When using Next.js in Nx, you get the out-of-the-box support for TypeScript, Cypress, and Jest. No need to configure anything: watch mode, source maps, and typings just work.

The Next.js plugin contains executors and generators for managing Next.js applications and libraries within an Nx workspace. It provides:

  • Scaffolding for creating, building, serving, linting, and testing Next.js applications.
  • Integration with building, serving, and exporting a Next.js application.
  • Integration with React libraries within the workspace.

Setting up @nx/next

To create a new Nx workspace with Next.js, run:

npx create-nx-workspace@latest --preset=next


Keep Nx Package Versions In Sync

Make sure to install the @nx/next version that matches the version of nx in your repository. If the version numbers get out of sync, you can encounter some difficult to debug errors. You can fix Nx version mismatches with this recipe.

In any workspace, you can install @nx/next by running the following command:

nx add @nx/next

This will install the correct version of @nx/next.

How @nx/next Infers Tasks

Inferred Tasks

Since Nx 18, Nx plugins can infer tasks for your projects based on the configuration of different tools. You can read more about it at the Inferred Tasks concept page.

The @nx/next plugin will create tasks for any project that has a Next.js configuration file preset. Any of the following files will be recognized as a Next.js configuration file:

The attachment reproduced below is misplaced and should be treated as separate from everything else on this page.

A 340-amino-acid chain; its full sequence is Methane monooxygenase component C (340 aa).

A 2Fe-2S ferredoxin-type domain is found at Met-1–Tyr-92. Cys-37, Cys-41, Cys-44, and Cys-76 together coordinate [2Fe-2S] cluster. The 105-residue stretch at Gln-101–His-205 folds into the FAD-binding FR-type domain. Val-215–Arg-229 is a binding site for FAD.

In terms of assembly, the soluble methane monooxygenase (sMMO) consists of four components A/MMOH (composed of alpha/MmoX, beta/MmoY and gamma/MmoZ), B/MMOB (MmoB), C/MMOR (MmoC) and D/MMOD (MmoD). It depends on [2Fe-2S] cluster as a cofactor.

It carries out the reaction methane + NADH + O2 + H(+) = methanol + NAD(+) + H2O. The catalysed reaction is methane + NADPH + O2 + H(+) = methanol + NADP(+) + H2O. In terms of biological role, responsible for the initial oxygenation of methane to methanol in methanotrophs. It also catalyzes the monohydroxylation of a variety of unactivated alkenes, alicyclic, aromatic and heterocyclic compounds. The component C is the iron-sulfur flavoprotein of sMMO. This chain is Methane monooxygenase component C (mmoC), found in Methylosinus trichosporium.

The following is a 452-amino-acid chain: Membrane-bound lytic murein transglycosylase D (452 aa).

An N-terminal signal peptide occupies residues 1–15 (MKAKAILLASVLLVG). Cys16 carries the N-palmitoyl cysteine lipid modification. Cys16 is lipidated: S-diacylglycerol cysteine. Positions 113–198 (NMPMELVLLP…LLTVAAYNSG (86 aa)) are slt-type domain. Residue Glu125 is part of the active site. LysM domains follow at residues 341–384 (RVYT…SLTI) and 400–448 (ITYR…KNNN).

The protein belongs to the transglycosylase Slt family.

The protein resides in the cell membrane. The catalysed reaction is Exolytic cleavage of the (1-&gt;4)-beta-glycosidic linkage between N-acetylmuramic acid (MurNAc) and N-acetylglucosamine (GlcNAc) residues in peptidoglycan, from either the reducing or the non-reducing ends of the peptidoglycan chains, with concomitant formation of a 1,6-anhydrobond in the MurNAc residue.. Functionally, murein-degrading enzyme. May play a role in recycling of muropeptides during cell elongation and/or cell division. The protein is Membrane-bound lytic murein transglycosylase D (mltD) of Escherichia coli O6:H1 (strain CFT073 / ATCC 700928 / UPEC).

• next.config.js
  • next.config.cjs
  • next.config.mjs

View Inferred Tasks

To view inferred tasks for a project, open the project details view in Nx Console or run nx show project <project-name> --web in your command line.

@nx/next Configuration

The @nx/next/plugin is configured in the plugins array in nx.json.

1{ 2 "plugins": [ 3 { 4 "plugin": "@nx/next/plugin", 5 "options": { 6 "buildTargetName": "build", 7 "devTargetName": "dev", 8 "startTargetName": "start", 9 "serveStaticTargetName": "serve-static" 10 } 11 } 12 ] 13} 14
  • The buildTargetName option controls the name of Next.js' compilation task which compiles the application for production deployment. The default name is build.
  • The devTargetName option controls the name of Next.js' development serve task which starts the application in development mode. The default name is dev.
  • The startTargetName option controls the name of Next.js' production serve task which starts the application in production mode. The default name is start.
  • The serveStaticTargetName option controls the name of Next.js' static export task which exports the application to static HTML files. The default name is serve-static.

Using @nx/next

Creating Applications

You can add a new application with the following:

nx g @nx/next:app my-new-app

Generating Libraries

Nx allows you to create libraries with just one command. Some reasons you might want to create a library include:

  • Share code between applications
  • Publish a package to be used outside the monorepo
  • Better visualize the architecture using nx graph

To generate a new library run:

nx g @nx/next:lib my-new-lib

Generating Pages and Components

Nx also provides commands to quickly generate new pages and components for your application.

nx g @nx/next:page my-new-page --directory=dir-where-to-place-the-page

nx g @nx/next:component my-new-component --directory=dir-where-to-place-the-component

Above commands will add a new page my-new-page and a component my-new-component to my-new-app project respectively in the specified directories.

Nx generates components with tests by default. For pages, you can pass the --withTests option to generate tests under the specs folder.

Using Next.js

Serving Next.js Applications

You can serve a Next.js application my-new-app for development:

nx dev my-new-app

To serve a Next.js application for production:

nx start my-new-app

This will start the server at http://localhost:3000 by default.

Using an Nx Library in your Application

You can import a library called my-new-lib in your application as follows.